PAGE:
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Shore Up Your Small Business and Weather this Storm

The following strategies may help small businesses shore up and improve their financial well-being

Cambridge Savings Bank
Member FDIC - Equal Housing Lender
Shore Up Your Small Business and Weather this Storm
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Small business is at the heart of our communities, and many of these establishments have been hit hard by the COVID-19 pandemic.

While the end of the pandemic is unknown, the following strategies may help small businesses shore up and improve their financial well-being. 

At Cambridge Savings Bank, we meet with our small business customers to discuss where they are now and where they expect to be in the coming months and years.

The conversations informed some of our top tips below, which are followed by specific goals to help you get started and make the most of each suggestion.

Above all, don’t panic! 

Focus on taking care of yourself and remaining calm. Commit to taking the time to eat well, exercise whenever possible, and look after your own mental health. A calm demeanor will reassure your staff and model a better mindset that could benefit your entire business.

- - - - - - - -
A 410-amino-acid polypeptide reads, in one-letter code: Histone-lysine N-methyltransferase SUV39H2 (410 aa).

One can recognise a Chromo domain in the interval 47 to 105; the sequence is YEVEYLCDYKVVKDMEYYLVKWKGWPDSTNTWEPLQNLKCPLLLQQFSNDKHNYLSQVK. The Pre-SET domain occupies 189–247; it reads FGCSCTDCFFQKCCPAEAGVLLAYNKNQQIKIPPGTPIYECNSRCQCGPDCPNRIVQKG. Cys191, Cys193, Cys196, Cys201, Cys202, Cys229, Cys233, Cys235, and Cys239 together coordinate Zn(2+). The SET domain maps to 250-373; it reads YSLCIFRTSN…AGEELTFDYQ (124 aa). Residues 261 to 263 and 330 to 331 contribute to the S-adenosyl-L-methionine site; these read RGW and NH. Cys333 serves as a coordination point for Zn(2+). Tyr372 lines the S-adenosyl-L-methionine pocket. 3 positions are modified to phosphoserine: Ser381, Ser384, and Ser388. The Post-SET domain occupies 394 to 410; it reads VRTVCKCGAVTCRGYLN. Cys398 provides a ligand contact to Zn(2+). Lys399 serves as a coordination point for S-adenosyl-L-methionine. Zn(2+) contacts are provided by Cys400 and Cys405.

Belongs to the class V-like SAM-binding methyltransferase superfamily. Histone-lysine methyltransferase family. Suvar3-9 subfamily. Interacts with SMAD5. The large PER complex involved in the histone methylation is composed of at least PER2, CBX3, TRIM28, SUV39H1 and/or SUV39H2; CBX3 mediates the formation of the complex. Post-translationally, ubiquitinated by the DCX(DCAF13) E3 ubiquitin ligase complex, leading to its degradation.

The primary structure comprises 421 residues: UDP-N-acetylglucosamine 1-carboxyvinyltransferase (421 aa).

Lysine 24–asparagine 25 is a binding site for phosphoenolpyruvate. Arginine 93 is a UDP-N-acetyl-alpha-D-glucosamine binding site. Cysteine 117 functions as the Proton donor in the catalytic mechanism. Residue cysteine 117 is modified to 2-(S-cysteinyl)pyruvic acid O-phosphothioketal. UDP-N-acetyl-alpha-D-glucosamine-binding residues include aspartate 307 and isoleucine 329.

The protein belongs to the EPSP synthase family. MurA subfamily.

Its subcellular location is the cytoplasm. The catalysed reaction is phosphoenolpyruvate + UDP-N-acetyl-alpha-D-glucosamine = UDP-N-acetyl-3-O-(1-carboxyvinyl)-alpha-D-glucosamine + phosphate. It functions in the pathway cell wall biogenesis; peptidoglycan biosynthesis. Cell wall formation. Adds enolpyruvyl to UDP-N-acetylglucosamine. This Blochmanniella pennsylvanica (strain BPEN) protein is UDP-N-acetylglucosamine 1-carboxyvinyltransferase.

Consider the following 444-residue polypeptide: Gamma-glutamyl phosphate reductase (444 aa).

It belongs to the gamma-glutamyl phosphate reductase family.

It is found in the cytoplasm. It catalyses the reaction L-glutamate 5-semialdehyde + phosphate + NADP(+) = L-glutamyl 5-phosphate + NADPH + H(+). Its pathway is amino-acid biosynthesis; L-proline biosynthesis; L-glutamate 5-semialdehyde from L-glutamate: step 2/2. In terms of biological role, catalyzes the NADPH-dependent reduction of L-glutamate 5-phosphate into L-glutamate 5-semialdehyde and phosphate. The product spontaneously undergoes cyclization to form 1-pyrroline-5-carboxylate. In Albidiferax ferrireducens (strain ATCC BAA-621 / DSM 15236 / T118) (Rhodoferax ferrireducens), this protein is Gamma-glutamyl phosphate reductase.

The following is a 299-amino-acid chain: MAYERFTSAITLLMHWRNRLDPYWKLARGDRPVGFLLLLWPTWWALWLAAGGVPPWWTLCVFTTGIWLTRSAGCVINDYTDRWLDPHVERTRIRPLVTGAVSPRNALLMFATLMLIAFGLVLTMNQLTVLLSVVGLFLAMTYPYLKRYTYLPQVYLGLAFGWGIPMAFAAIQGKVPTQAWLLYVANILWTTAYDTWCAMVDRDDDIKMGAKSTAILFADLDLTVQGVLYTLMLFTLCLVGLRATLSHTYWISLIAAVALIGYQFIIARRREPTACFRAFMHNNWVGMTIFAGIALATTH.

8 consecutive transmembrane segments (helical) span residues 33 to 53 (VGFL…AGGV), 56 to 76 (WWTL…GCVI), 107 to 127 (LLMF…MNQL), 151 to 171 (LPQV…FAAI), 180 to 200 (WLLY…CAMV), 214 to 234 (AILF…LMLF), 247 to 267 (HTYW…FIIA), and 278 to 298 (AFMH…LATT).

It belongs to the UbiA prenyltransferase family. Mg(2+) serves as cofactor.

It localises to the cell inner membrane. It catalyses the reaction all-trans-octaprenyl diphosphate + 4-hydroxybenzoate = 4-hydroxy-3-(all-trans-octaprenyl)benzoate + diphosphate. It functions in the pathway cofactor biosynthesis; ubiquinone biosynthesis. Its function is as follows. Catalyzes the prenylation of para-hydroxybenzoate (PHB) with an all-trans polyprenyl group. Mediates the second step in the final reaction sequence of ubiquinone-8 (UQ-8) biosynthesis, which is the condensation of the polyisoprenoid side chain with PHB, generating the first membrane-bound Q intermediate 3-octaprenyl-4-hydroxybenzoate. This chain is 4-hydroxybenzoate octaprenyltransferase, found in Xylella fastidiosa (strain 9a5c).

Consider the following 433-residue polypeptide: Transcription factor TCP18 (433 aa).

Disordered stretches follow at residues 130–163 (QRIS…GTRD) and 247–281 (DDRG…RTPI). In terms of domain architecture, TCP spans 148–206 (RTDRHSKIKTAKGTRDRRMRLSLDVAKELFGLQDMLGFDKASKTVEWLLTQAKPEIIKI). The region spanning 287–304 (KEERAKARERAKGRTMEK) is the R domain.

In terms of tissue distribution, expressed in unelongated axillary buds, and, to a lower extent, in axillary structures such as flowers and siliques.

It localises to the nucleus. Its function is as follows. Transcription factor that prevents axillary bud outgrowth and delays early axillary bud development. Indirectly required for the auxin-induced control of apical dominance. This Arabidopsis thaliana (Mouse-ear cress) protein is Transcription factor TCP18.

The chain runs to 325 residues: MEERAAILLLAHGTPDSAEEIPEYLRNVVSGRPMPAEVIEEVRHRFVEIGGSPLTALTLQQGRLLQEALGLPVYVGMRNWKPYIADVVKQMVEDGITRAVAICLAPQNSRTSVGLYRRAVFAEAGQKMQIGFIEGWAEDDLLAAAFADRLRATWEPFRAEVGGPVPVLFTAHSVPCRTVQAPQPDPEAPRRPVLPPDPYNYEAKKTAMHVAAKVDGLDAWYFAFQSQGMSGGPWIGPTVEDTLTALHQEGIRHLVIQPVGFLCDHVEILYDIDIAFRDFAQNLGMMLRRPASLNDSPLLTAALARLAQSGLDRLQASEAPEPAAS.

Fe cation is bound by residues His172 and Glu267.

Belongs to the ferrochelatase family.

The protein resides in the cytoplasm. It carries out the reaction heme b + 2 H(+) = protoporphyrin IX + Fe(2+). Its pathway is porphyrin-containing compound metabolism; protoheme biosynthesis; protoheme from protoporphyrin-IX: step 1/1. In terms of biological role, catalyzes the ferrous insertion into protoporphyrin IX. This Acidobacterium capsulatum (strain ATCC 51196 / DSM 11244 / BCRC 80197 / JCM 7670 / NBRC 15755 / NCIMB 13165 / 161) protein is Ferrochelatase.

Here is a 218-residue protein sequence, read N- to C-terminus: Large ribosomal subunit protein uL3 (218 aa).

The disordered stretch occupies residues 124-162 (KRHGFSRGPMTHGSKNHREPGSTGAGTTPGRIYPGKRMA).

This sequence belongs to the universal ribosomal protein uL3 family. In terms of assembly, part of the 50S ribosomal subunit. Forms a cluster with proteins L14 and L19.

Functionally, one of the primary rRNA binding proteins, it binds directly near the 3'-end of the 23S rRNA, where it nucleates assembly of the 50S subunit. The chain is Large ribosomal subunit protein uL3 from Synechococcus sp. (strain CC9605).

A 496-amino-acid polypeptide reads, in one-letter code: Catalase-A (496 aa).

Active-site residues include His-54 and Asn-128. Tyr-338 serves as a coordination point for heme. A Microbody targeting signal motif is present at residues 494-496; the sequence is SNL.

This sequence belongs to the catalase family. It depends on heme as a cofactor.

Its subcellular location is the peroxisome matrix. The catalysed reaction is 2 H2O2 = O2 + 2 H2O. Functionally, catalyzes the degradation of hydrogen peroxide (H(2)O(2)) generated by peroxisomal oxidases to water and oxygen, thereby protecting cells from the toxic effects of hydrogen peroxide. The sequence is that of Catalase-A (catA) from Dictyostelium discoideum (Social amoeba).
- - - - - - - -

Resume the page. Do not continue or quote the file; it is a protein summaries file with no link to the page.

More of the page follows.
For Your Business Needs

Your goal:

Maintain a healthy environment.

Nurture forward momentum to drive your business and thrive.

We’re all going through this together, so reach out for emotional support from your business and personal networks, too. Making time to connect during this crisis might strengthen your existing relationships.

Cultivate your relationships.

Collaborate with suppliers and colleagues at other businesses. Focus on partnering with the businesses that you interact with often, such as your suppliers, local delivery services, or companies in the same industry.

Stay involved with your community and leverage non-profit organizations like your local Chamber of Commerce, the Massachusetts LGBTQ Chamber of Commerce, business organizations, and Service Corps of Retired Executives (SCORE).

Your goal:

Establish strong local relationships.

Keep informed of government lending programs, like the Paycheck Protection Program, or grants by asking for advice from your circle.

Introduce yourself.

Do you know who your banker is, and do they know who you are?

A strong relationship with your banker may also help you access capital. These relationships will clarify the documentation required by your financial institution should you pursue short-term working capital. Banks are continually updating and streamlining processes, so a strong relationship with your financial institution will allow you to stay current with any technological advances that may further your business.

Your goal:

Make the connection.

Introduce yourself to your banker and learn something about them. Find out why they love what they do, what their superpower is, and how they prefer to spend their time when they aren’t assisting small businesses improve their financial well-being.    

Communicate with consistency, clarity, and, above all, – transparency.

Be transparent with your employees about the challenges you are facing. Consult with them; ask them for ideas to keep them engaged and focused.

Your goal:

Practice the ask-offer approach to communicating.

Ask a question and offer knowledge of your own on another matter in return.

Engage your customers.